West World; or, BP versus Spencer Tracy

by cowboylands

The world around us is getting Westy, a crazy combo of tantalizing Gold Rush-type possibilities with a shadow side of hubris-based epic fails. Got BP, anyone?

In films and literature of the Wild West, there are small number of basic plot structures–whether you’d call them stereotypical or archetypal depends on how you swing. One structure, based on pulp writer Frank Gruber’s seven essential western plots, is the “empire story,” or what happens when you do a mashup of small cowboy/ranchers with–no, NOT zombies, sheesh–with greedy-guts ranchers or railroad magnates or bankers (or the poster child of the month for greed and incompetence). The conflict is of the David versus Goliath variety, with the everyman winning.

Enter my deepest desire, when the world gets all Westy on me, to retire from the daunting and depressing accounts of empire-building, biosphere-stomping corporate malfeasance to see good versus evil at a safe remove on the silver screen, with excellent western gear, and stories that turn out all right in the end.

Usually when I need a western movie fix, I turn to Netflix, my local video store, or trusty YouTube. But the cavalry is coming just in time: Some big-screen western action is coming to NYC this summer.

This week and next, May 21-27,  the Film Forum is providing jaded New Yorkers with John Sturges’s Bad Day at Black Rock, a dark, politically savvy western from 1955 that lifts the rock on scuttling bugs of racism in a small town. Yes, it’s a real western with guns and cowboy hats and languid, laconic men draping themselves in front of CinemaScope vistas. It has Spencer Tracy, the dogged pursuer of justice. It has Ernest Borgnine, Lee Marvin, and Robert Ryan as sneaky, nasty specimens. It has a slow but inevitable trail to truth, justice, and the American way. You know, the American Way that honors all people, regardless of economic situation, ethnicity, or gender? Yeah, that one. It’s a story of what happens to a society lost in complicity and conformity. It would be totally depressing, but, well, the everyman does win. But thanks to this stellar example of a nuanced approach to the western film genre, the victory comes with a bite: Unless you have taken a stand, you are complicit.

Dang. Maybe I better go back to some simple black-and-white Roy Rogers…

Bad Day at Black Rock, directed by John Sturges, 1955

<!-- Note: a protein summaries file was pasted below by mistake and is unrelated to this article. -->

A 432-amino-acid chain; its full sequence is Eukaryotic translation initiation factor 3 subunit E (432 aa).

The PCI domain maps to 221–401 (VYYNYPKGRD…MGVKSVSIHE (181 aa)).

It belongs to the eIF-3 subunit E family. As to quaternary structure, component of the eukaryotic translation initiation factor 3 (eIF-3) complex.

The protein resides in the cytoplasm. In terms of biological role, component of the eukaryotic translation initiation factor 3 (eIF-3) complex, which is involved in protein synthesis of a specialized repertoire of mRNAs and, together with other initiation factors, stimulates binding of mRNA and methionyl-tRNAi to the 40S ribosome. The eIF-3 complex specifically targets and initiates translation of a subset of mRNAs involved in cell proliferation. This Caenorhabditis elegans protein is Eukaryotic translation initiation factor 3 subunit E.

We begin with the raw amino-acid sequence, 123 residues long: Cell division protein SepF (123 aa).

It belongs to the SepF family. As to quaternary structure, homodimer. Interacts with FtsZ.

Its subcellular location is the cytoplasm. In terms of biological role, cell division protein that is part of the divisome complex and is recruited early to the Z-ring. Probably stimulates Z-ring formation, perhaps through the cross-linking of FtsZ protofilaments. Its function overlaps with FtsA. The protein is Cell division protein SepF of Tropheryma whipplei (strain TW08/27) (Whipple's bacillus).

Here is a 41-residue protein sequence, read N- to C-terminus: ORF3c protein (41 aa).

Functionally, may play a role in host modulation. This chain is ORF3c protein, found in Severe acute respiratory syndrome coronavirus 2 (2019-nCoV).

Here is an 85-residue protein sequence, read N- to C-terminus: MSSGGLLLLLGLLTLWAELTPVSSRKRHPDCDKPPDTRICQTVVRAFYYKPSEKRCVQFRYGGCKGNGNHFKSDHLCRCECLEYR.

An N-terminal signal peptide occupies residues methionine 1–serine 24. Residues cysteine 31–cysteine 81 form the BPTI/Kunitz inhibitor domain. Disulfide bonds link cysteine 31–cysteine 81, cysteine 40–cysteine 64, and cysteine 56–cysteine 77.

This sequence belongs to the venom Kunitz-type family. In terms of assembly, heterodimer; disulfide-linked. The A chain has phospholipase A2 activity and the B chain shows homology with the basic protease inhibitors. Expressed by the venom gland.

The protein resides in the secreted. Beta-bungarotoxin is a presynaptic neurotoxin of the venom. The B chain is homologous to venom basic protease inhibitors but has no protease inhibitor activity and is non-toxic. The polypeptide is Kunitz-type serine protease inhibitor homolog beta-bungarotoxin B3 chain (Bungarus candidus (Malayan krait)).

Liz Wirth: What do you care? What do you care about Black Rock?
John J. Macreedy: I don’t care anything about Black Rock. Only it just seems to me that there aren’t many towns like this in America.     But… one town like it is enough. And because I think something kind of bad happened here, Miss Wirth, something I can’t quite seem to find a handle to.
Liz Wirth: You don’t know what you’re talking about.
John J. Macreedy: Well, I know this much. The rule of law has left here, and the guerrillas have taken over.

N.B. I actually could not find a single reference from Frank Gruber’s mouth or pen about the seven essential Western plots, but everyone says they exist. Do they really? I dunno–I got distracted by a really excellent author site for David Whitehead with delicious pics of western covers, a very fine overview on the genre, some history, and real-life western pseudonyms for a British author of westerns. Check it out. Another Wild Western Web find! And I still don’t know if Frank Gruber really, truly wrote the following list:

  1. The Union Pacific Story
  2. The Ranch Story
  3. The Empire Story
  4. The Revenge Story
  5. The Cavalry and Indian Story
  6. The Outlaw Story
  7. The Marshal Story
Advertisements

2 Comments to “West World; or, BP versus Spencer Tracy”

  1. Isn’t “Bad Day at Black Rock” just a remake of “Revenge of the Sith”?

  2. Get thee behind me, Satan. There are no twins in BDatBR!

    But wait, there is a dark side, a dark side within all of us that can overtake us if we so will it. Wow. OK, cdcrez, you’ve convinced me (not).

%d bloggers like this: